Inside the varsity recruitment process
Each year, along with its new class of first-year students, Wilfrid Laurier receives a new class of student athletes. These new recruits are brought in from all over the country to play for the Golden Hawks, and bringing them here is no small task. It involves a staggering amount of time, work and people.
“It’s really a non-stop process,” said Patrick Crabbe, head of recruitment for Laurier’s football team.
“We have a number of people who help us within our coaching staff. We go out and watch the Ontario Varsity Football League, the Ontario Football Conference and high school games.We’re looking for guys who stand out. You tend to focus on the guys that you think are graduating the next spring, but I’ve got guys in my recruiting book now for 2011.”
A prospective recruit’s final year – or years – in high school is a whirlwind of phone calls, e-mails and business cards, as recruiters canvass high school and junior leagues, trying to entice young athletes to play for their school. It culminates in a difficult decision for the players, who can be as young as 17.
“It was a very tough decision,” said Kitchener native, Candace Styles, who will play for Laurier’s women’s hockey team this season. “I first talked to coach Rick [Osborne] when I was in grade 11 and I went on to talk to almost all the schools in the OUA. I really liked all of them, but I thought Laurier would be a perfect fit for me.”
Scouting an incoming player is such an intensive process because often highly touted prospects can falter when they get to the next level. Therefore, in order to ensure that a talented high school player will be a success at the university level coaches and scouts need to watch players closely, sometimes for lengthy periods of time.
“Once we pinpoint the players that we’re interested in, we try to watch them between eight and 12 times,” said women’s hockey head coach Rick Osborne. “We get a chance to see them play in just about every situation, because we need to make sure we take the right player for our program.”
Men’s basketball head coach Peter Campbell added, “Some players I’ve been watching since they were in grade 10. One guy we’re bringing in this year actually played in our spring camp when he was in grade eight and I’ve kept an eye on him since then.”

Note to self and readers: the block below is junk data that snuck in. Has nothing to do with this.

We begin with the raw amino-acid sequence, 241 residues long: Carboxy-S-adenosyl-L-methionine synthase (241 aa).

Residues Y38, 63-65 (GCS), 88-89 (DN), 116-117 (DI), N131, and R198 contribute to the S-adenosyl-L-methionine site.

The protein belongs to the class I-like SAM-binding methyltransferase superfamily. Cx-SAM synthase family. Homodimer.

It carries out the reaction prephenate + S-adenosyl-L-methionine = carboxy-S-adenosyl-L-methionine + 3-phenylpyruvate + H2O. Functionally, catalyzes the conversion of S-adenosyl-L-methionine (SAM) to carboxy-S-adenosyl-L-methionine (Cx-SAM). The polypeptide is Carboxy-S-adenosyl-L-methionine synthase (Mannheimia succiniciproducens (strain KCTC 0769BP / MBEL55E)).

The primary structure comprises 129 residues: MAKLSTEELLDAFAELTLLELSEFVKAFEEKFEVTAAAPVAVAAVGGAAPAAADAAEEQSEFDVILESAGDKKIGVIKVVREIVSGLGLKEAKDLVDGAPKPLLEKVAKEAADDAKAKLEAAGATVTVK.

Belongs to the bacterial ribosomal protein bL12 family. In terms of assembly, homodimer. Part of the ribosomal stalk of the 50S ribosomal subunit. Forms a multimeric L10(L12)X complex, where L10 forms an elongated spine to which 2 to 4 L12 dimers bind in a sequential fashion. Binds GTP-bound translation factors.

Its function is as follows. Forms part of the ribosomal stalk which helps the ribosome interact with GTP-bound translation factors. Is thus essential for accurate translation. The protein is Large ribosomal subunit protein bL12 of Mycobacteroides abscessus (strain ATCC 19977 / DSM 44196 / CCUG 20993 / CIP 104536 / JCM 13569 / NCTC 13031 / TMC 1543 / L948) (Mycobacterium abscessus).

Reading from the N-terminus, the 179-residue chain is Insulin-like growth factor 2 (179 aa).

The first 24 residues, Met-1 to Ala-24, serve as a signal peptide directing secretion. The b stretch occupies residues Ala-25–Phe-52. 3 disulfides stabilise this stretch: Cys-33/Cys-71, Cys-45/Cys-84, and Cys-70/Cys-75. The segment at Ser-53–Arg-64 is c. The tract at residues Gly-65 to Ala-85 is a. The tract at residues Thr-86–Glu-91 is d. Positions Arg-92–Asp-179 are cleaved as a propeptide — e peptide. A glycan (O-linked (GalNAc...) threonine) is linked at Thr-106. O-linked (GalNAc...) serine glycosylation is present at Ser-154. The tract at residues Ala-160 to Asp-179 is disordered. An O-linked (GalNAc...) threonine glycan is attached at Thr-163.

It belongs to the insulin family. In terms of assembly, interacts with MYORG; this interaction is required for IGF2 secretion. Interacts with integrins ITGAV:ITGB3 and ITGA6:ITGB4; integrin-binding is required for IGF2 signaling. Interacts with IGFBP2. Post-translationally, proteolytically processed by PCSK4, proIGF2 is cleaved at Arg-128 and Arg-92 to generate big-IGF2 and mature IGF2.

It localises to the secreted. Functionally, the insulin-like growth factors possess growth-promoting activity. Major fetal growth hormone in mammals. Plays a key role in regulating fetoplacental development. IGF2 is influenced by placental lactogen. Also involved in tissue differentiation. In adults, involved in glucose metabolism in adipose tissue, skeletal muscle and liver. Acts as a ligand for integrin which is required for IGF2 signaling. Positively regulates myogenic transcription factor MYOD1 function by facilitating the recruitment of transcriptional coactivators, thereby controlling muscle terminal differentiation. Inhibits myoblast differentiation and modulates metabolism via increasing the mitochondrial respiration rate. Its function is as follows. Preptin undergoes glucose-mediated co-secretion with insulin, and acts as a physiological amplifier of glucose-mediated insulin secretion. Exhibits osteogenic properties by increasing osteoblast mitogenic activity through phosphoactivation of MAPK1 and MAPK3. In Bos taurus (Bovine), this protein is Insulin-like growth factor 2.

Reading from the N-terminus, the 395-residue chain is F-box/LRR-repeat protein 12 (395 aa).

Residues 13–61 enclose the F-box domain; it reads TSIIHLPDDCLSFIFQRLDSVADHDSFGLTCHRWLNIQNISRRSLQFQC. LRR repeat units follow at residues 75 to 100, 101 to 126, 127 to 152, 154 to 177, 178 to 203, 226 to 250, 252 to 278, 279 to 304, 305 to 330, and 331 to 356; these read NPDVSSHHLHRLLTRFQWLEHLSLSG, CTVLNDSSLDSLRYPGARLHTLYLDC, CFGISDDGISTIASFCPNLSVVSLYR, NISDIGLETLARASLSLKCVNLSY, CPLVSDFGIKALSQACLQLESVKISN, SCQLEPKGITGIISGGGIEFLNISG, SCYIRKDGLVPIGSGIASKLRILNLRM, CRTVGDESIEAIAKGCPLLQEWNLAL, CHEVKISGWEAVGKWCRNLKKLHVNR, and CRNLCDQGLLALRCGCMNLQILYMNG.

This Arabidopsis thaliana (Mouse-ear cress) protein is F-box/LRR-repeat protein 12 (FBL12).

With so much riding on these young players becoming an athletic success when they get to university, it’s easy to forget they’re also under pressure to achieve academic success.
“We’ve got a lot of very good students on our team,” said Crabbe. “A lot of our guys have tremendous averages in programs like kinesiology or business and we love to see that, because our number one priority is to make sure that every guy that plays for us leaves here with a degree.”
Campbell, meanwhile, puts it quite simply, “They’re paying $15,000 to come to school, not to play basketball.”
The student athletes also understand the importance of the academic aspect of their university experience. Osman Omar, a native of London, Ontario, who will join the men’s basketball team in September, said that the first thing that attracted him to Laurier was “the academic side.”
“The kin[esiology] program has a great reputation. But I know it’s going to be a lot of work; I’m definitely going to have to be more organized and use my time effectively,” said Campbell.
Balancing schoolwork with a demanding athletic schedule is just one of the challenges these young men and women face as they enter university. They also experience the same huge adjustments that other first-years do as they transition into university life.
“Being away from home will be tough,” said Alex Anthony, who is coming to Laurier’s football team all the way from Victoria, B.C. “But I have 70 new friends right away from football and I think meeting new people will really help me grow as a person.”
Osborne shares a similar sentiment. “Our veterans take [the new recruits] under their wing right away,” he said. “Within a few weeks, they have 20 new best friends and are blending in perfectly.”
While university will bring many challenges to first-year student athletes, it also brings a great deal of excitement.
“I can’t wait for that feeling of going to university,” said Styles. “Going away, being independent, meeting new people, it’ll be incredible.”